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The whole numbers, also called the counting numbers, provide the means to specify "discrete" quantities, e.g. to say that 25 children are in the classroom. Children are separate entities; it does not make sense to talk about anything other than a whole number of children. For counting children and other discrete quantities, the whole numbers are all that is required.
Not all uses of number are like this. Other quantities, such as children's height or an amount of cake are "continuous". The need to describe continuous quantities often occurs in commerce and everyday activities involving measurement where amounts of a basic measurement unit intermediate between two whole numbers need to be specified and communicated.
The first way in which people solved this problem was to invent new smaller units. For example, the basic unit of time, the day, was divided into hours and then into minutes and then into seconds. Gradually people agreed that there would be 24 hours in a day and that the hours would be of equal length. The hour itself was divided into 60 minutes, which were again divided into 60 seconds. Today even smaller units of time are often needed, for example to describe the race times of runners and swimmers or to keep communications through computers synchronized.
Measuring more and more precisely by creating smaller and smaller units has the advantage that only whole number arithmetic is needed. For example, problems about hours and minutes require only knowledge of whole numbers and the conversion 60 minutes = 1 hour. However, smaller and smaller units need to be invented and the conversions remembered. The metric system makes this easier, with all conversion factors based on ten.
The second solution to the problem of describing measuring more precisely is by extending the number system itself to include both common fractions and decimal fractions (referred to in this resource as decimals).
Note that there are two units (the dollar and the cent) being used in the money example, but not in the area example. The area example shows that there is no need for the smaller unit (the tenth of a square metre) to have a name: the number system itself provides all the information required, because the whole number and fractional parts are not separate, but are together in the one number.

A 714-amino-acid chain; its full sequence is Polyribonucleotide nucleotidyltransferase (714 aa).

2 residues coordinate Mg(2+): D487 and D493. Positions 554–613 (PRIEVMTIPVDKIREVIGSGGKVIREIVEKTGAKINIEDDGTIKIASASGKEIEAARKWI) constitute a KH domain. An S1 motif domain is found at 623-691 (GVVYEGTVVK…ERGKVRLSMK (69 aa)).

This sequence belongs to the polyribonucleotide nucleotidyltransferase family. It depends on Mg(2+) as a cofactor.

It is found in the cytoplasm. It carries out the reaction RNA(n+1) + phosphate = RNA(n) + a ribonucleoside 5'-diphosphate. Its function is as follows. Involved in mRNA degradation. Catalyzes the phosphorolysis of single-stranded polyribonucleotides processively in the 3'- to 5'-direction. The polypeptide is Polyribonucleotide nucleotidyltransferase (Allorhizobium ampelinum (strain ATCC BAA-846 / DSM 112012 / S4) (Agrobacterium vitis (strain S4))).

There are mathematical advantages to extending the number system rather than creating smaller units. This is not shown with addition and subtraction but with multiplication and division. In the table below, the addition problem can be solved equally easily by thinking about dollars and cents as two (linked) different units or by thinking of the quantity as one decimal number. However, the multiplication is very hard to do in the first way, but easy in the second.
Fractions and decimals both serve the same purpose of describing parts of a whole. The idea of a fraction is more basic. Indeed the fraction concept of a tenth is required to understand decimals. For most uses, decimals have many advantages:
In other sections of this resource, it is shown that use of the decimal system is not easy to learn and there are many points which beginners find hard. However, good understanding is essential for dealing with measurements and with number.
A full stop is often used just as a general separator between numbers, and not as a decimal point separating ones from tenths and hundredths etc. This can be a source of potential confusion for children as they learn about decimals. By discussing examples with students as they arise in other contexts, teachers can alert them to notations which may cause confusion as they look similar to decimals. Confusing decimal points with general separators is also a source of error when children try to use calculators with time and other non-decimal contexts.
Remember: The word "decimal" comes from the Latin word meaning ten.
Only in the third example above is the dot actually being used as decimal
point. The other examples are not decimal: for example the time after
1.59 is 2.00, whereas the two place decimal number after 1.59 is 1.60.
Cricket, baseball and football
Library classification system
The advantage is that new books can always be inserted into an appropriate place.
(Although the ordering is the same as with decimals, the distance between numbers is not the same - for example,it is not meaningful to say that books in the 509 section are "as close" to books in the 510's as are books in the 511's. Their topics may be more or less similar.
For information about this page, contact: Vicki Steinle